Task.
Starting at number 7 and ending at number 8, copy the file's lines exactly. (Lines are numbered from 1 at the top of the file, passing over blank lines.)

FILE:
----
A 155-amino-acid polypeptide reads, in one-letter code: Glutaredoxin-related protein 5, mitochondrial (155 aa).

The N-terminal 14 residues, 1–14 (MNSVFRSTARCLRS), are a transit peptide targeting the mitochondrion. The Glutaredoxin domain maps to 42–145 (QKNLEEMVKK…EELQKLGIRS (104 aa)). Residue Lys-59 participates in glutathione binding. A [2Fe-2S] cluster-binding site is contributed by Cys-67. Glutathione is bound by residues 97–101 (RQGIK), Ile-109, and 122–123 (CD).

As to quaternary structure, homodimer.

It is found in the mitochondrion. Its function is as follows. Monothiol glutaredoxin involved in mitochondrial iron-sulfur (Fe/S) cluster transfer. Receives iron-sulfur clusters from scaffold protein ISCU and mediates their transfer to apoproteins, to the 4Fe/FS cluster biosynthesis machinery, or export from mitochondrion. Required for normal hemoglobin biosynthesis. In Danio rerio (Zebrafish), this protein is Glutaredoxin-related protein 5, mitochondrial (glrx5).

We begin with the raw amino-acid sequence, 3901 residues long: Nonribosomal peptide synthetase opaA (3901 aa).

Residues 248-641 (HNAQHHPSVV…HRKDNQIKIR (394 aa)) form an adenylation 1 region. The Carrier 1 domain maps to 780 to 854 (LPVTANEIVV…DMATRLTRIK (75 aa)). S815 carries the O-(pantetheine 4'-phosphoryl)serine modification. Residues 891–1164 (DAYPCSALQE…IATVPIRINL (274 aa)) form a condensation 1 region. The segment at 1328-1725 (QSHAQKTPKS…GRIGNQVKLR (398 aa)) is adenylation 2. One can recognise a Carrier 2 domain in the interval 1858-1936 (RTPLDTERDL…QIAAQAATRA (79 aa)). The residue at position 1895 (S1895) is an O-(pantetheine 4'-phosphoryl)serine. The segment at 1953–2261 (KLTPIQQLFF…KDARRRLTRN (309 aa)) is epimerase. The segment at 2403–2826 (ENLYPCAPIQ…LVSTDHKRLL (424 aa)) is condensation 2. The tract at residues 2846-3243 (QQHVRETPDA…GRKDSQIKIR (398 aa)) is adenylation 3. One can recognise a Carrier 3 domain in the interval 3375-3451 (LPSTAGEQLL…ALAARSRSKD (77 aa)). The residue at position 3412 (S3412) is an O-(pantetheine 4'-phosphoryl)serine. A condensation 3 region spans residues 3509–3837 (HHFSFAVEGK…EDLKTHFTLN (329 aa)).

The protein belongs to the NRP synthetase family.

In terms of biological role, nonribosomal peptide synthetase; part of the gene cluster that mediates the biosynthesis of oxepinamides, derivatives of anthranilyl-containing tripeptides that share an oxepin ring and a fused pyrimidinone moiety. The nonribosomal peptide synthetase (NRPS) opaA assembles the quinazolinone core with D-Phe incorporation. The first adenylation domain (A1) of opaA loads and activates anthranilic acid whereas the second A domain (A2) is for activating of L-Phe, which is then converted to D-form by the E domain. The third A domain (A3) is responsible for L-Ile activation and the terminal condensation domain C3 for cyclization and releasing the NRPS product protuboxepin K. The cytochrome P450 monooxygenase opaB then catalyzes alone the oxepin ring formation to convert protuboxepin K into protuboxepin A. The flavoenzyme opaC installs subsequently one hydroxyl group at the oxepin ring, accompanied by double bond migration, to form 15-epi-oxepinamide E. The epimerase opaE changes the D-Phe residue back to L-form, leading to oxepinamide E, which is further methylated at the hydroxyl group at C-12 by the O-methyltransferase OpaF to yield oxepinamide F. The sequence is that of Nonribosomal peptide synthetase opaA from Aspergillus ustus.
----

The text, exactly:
The protein belongs to the NRP synthetase family.

In terms of biological role, nonribosomal peptide synthetase; part of the gene cluster that mediates the biosynthesis of oxepinamides, derivatives of anthranilyl-containing tripeptides that share an oxepin ring and a fused pyrimidinone moiety. The nonribosomal peptide synthetase (NRPS) opaA assembles the quinazolinone core with D-Phe incorporation. The first adenylation domain (A1) of opaA loads and activates anthranilic acid whereas the second A domain (A2) is for activating of L-Phe, which is then converted to D-form by the E domain. The third A domain (A3) is responsible for L-Ile activation and the terminal condensation domain C3 for cyclization and releasing the NRPS product protuboxepin K. The cytochrome P450 monooxygenase opaB then catalyzes alone the oxepin ring formation to convert protuboxepin K into protuboxepin A. The flavoenzyme opaC installs subsequently one hydroxyl group at the oxepin ring, accompanied by double bond migration, to form 15-epi-oxepinamide E. The epimerase opaE changes the D-Phe residue back to L-form, leading to oxepinamide E, which is further methylated at the hydroxyl group at C-12 by the O-methyltransferase OpaF to yield oxepinamide F. The sequence is that of Nonribosomal peptide synthetase opaA from Aspergillus ustus.